Here, I’m adding 7 members to a set named candy. As I’m adding “Twix”, “Snickers” and “KitKat” multiple times, Redis will de-duplicate these as a set’s members must be unique.

This leaves us with 4 unique members as we can see from running the SCARD command that returns the cardinality of the set.

The SMEMBERS command retrieves all members of the set and, as we might expect, returns the 4 unique candy bar names.

Redis sets can hold a huge number of members, to be precise 232 - 1 (4294967295, more than 4 billion). As the cardinality of a set gets larger and larger, using SMEMBERS to get all members at once from the Redis server becomes costly for a few reasons:

  1. It will take the single threaded Redis server more time to retrieve the members of the set, blocking other operations.
  2. All of that data will then have to be sent across the network as a single response from the Redis server to the client that issued the SMEMBERS command.
  3. The client will have to wait for all of the data to be returned from Redis before it can display or work with any of it.

To provide a more performant solution for large sets, Redis provides the SSCAN command. This allows us to incrementally iterate over the members of a set, returning a few at a time along with a cursor value to be fed into the next SSCAN command so that we can pick up where we left off and get the next few members on a subsequent call. A complete read of a large set can be achieved by repeatedly calling SSCAN until the cursor value returned is 0, indicating no more members remain to be read.

Let’s look at this with a slightly larger set example. This time we’ll add a few more members to a set called usernames and use the SSCAN command to retrieve them all. Starting with cursor value 0, we then use the cursor value returned by Redis in the next SSCAN call, until we receive 0 back again:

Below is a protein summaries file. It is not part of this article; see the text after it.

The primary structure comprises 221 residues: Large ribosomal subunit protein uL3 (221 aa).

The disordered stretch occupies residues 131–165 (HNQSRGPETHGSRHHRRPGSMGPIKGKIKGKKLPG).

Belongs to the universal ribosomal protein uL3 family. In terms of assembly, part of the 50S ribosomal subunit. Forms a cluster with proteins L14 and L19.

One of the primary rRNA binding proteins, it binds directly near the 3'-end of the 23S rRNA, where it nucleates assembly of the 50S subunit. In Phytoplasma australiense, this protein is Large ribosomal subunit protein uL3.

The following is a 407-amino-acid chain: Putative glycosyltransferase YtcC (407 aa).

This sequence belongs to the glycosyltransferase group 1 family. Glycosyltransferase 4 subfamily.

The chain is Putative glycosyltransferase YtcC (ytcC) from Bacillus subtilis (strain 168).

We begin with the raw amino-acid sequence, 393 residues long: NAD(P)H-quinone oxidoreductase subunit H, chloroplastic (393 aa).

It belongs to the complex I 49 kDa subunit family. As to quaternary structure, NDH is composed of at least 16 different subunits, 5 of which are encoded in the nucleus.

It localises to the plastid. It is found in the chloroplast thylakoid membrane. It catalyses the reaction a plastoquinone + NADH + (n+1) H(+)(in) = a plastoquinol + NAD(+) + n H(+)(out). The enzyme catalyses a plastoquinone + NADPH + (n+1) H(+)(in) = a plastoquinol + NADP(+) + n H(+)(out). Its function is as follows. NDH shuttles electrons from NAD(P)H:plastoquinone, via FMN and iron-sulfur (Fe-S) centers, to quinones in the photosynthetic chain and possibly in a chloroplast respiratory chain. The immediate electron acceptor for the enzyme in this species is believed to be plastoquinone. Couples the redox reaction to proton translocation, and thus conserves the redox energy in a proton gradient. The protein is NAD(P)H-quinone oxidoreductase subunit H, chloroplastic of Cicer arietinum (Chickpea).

SSCAN example with Redis.
SSCAN example with Redis.

This pattern is sort of like a generator in that we’re calling the same command (function) multiple times, and keeping state between calls. We also have a distinct end state where it no longer makes sense to call the function again.

I figured that implementing a Redis set scan as a generator was a good idea because it wraps the Redis specifics inside the generator function, leaving the developer to work with the standard generator / iterator pattern without needing to worry about the Redis specific details. This then became a very simple implementation where my generator function remembers the cursor value returned from each Redis SSCAN command, and yields the results until the cursor returned is 0. You can see my implementation in the function setMembersGenerator at line 29 below:

Running this script will create an example set in Redis and populate it with some sample data values. It then repeatedly calls the generator’s iterator (next()), receiving multiple set members back from Redis on each call then terminating when no more remain:

Output from the Redis set generator example.
Output from running the Redis set scanning generator.

Note that because Redis is accessed as a server across a network, all command invocations from Node.js are asynchronous. I chose to wrap all of the Redis clients functions in Promises with the Bluebird promise library, and this means that I can then use async and await, which are also allowed with generator functions.

If you’re interested in playing with this concept some more, I’ve made my code freely available on GitHub here. If you need to install Redis, you can get started with that here.

Thanks for reading, I’d love to hear about what you’re using generators and/or Redis for! Get in touch via the Contact page.

Simon Prickett
Written by Simon Prickett
Hugely Experienced Developer Relations Leader.